“How do you protect me from risk?”
It’s a fair question, and one of our most common.
To answer it, I’ll take you deep into our operations to get a better understanding of the mechanics of our platform as well as the safety measures we include to protect you.
But before we start, please remember that no business, no matter how diligent, can remove every conceivable risk. We can, however, take measures to mitigate those within our control, as you’ll discover below…
How we protect investors
Borrower default and collateral devaluation
When investing with Constant, you’re lending your money to an overcollateralized borrower. In other words, someone who has staked 150% of the loan amount in cryptocurrency. If they default on the loan or their collateral value falls to 110% of your principal plus earned profit, we sell the collateral to repay you.
Now, this only works if we can sell that collateral quickly enough, otherwise the proceeds might not cover your principal and earned profit. Therefore, we cap each collateral type by trading volume and liquidity. This minimizes the chances of us being unable to sell collateral, but it can’t guarantee a successful sale.
Our exchange partner might go down, for example, or network congestion could slow transactions. However, these are very minor risks — there are hundreds of exchanges to choose from, and network congestion has yet to prove an issue. Whatever happens, we’ll continue trying to sell the collateral to repay you.
It’s worth remembering that cryptocurrencies can be sold at a moment’s notice under most conditions, making them ideal for short-to-medium term investment. Property, on the other hand, which is common among other P2P lending platforms, is more problematic. You’d wait months or even years for your money back, and liquidation thresholds are too impractical to implement.
UPDATE — September 11th 2019:
Following the Flex upgrade, deposit insurance is no longer guaranteed. Instead, deposits are protected by collateral put up by users of Compound Finance’s liquidity pool. For more information, please read the Flex update.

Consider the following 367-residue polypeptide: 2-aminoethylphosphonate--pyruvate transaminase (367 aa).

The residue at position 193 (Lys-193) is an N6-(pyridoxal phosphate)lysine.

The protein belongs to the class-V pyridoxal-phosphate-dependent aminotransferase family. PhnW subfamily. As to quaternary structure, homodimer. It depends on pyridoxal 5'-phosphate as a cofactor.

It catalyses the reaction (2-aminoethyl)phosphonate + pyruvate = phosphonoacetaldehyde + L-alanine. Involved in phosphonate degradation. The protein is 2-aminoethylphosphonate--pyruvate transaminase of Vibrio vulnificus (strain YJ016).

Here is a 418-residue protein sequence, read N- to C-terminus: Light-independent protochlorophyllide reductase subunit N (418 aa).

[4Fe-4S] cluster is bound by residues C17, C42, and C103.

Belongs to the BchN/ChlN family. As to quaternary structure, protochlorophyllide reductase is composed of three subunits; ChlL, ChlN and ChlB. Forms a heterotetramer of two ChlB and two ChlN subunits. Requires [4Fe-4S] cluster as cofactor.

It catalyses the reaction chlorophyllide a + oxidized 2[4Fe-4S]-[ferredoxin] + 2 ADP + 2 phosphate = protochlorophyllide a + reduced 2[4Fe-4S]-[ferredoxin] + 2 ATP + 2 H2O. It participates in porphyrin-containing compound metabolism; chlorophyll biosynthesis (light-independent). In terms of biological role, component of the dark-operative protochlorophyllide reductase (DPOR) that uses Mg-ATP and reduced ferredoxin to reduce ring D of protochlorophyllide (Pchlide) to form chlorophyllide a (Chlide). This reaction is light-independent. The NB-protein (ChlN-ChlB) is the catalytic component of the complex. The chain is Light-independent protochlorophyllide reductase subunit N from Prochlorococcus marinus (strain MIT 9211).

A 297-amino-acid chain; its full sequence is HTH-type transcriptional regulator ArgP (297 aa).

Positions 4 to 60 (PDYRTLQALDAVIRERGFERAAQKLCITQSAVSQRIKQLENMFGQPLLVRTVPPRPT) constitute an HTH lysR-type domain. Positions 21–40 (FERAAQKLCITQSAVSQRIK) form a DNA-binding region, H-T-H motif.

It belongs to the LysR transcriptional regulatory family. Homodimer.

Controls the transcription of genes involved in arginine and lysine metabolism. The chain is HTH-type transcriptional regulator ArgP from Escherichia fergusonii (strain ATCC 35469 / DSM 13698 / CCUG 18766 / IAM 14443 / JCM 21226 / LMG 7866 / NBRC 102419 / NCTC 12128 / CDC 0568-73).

UPDATE — December 30th 2019:
All customers can now choose between Flex or Prime Trust for their balance. For more information on Flex, please read the Flex update. All non-ETH borrower collateral is now escrowed with BitGo, an SEC approved custodian, and ETH will continue to be escrowed in smart contracts.
Constant is designed to be non-custodial. When you send money to us, we send it to our trust partner, Prime Trust, which stores your money across multiple FDIC-insured bank accounts, with combined coverage of $130M.
Since we don’t hold your money, we can’t run off with it, and as it’s held in trust on your behalf, we nor our creditors can use the money to offset potential bankruptcy debts.
However, it takes around one business day to receive, process, and transfer your money to the Prime Trust escrow, so we’re not 100% non-custodial yet. Until we’ve built the infrastructure to automate this process, we must ask you trust us for this relatively short period. Once the money is with Prime Trust, it’s FDIC-insured, and once on loan, it’s backed by cryptocurrency collateral.
Why we don’t ask you to wire Prime Trust directly?
Simple: it will cost you too much and take too long. If you wired Prime Trust directly — especially from abroad — this would cost anything from $25 to $60 and take up to a week to arrive. Instead, you can do a local transfer to one of our US bank accounts and it be with us in a day or two.
How we protect borrowers
To borrow from one of our investors, you need to secure the loan with cryptocurrency collateral. This gives our investors the confidence to lend you their money. If you default (fail to repay), we’ll sell the collateral to repay your investor. Similarly, if the value of your collateral falls to 110% of your investor’s principal and earned profit, we’ll also sell it.